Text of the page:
For my first trip to the 'ring I was more than happy; I had beaten the other TSSC guys and the engine stayed together; the whole experience was awesome, right up there with Mid Ohio in 2002. If I hadn't fluffed the start with the bonnet catch thing I could have been 4th but then would not have had the fun of overtaking few Triumphs on the way, so I think I got the best result I could expect really.

For the record, here is a summary of the race result, top 10 plus TR/TSSC cars. 

1st

Adam Cunnington

UK

Austin Healey Sprite

44:50.780

11:07.102

2nd

Neil Howe

UK

Triumph TR4

45:01.394

11:08.180

3rd

Christian Bock

GER

Morgan Plus 8

45:15.064

11:09.666

4th

Christian Aeschbach

CH

MGB GT

45:26.007

11:15.190

5th

Pieter Bakker

NL

Austin Healey Monza

45:34.928

11:19.412

6th

Richard Evans

UK

MG Midget Mk III

45:35.861

11:20.630

7th

Hubertus Carl

GER

Morgan Plus 8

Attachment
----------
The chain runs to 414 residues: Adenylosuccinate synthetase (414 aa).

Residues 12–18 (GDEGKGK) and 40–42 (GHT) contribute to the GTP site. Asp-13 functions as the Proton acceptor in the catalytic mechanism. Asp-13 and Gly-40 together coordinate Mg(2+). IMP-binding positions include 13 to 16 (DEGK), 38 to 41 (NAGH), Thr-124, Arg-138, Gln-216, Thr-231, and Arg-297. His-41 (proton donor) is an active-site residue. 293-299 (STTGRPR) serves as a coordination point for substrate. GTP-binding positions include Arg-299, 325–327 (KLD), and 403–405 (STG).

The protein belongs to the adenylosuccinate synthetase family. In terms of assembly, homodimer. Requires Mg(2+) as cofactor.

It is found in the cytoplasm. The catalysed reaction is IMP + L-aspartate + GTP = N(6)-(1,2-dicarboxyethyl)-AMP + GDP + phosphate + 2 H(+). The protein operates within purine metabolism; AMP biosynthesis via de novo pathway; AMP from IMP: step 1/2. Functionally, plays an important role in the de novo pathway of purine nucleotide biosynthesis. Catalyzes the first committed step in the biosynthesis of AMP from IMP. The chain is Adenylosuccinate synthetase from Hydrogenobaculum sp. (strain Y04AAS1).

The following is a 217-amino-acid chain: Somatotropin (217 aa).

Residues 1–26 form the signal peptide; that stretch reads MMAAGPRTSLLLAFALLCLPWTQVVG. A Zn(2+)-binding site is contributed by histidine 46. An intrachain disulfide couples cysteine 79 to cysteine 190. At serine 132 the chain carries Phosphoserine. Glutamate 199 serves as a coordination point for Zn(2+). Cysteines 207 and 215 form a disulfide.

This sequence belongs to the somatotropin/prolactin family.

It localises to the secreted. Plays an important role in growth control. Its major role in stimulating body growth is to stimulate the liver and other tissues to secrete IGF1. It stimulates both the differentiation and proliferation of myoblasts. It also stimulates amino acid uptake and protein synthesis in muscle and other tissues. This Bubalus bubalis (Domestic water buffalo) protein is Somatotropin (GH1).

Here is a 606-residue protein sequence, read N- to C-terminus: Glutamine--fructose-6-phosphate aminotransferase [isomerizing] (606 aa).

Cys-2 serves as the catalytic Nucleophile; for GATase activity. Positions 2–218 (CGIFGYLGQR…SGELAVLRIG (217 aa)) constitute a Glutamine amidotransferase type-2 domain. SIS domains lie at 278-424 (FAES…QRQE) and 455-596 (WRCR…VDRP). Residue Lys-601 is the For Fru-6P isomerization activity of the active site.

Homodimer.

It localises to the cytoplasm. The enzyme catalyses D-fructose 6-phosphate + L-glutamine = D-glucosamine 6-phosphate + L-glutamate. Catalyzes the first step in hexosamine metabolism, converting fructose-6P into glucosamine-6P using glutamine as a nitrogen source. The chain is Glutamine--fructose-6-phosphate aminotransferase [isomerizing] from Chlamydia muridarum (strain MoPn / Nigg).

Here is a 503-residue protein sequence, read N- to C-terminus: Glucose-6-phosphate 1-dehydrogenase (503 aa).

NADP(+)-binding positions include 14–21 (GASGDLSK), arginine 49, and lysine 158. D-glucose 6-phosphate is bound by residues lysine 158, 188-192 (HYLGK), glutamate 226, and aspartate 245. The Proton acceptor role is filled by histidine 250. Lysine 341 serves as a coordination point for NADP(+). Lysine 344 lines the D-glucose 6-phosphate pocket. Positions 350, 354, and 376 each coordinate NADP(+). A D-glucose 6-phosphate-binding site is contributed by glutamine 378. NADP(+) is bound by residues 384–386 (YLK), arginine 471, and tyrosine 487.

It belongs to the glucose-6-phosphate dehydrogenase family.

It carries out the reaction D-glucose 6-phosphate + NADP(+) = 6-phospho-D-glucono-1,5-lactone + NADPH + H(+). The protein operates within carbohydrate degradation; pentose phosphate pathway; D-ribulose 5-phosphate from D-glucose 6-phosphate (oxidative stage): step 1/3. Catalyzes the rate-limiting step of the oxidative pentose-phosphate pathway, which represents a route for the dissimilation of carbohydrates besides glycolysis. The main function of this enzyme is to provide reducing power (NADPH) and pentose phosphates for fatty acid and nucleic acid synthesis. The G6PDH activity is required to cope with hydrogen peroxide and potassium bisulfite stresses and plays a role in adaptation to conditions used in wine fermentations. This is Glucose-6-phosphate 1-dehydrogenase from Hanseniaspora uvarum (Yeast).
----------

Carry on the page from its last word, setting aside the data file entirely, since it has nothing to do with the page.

45:46.465

11:15.004

8th

David Gibson

UK

Lenham Sprite

45:47.842

11:16.941

9th

Jon Wolfe

UK

Triumph GT6 Mk II

45:55.955

11:14.993

10th

John Hopwood

UK

Austin Healey Sebring

45:59.883

11:22:102

11th

John Thomason

UK

Triumph Spitfire Mk III

46:08.115

11:20.999

13th

Hugh Maund

UK

Triumph TR7V8

46:46.840

11:31.118

22nd

Dave Thompson

UK

Triumph GT6 Mk II

50:30.825

12:27.631

23rd

Steve Adams

UK

Triumph Spitfire Mk III

50:31.438

12:21.707

33rd

Keith Files

UK

Triumph TR6

54:35.664

11.38.517

Keith Files was feeling poorly all weekend and retired on lap 4 feeling very unwell. He was taken to the medical centre where he was put on a drip and slept for a an hour or so; the doctor suspected an ear infection. Luckily John Wood was with him to drive him home afterwards.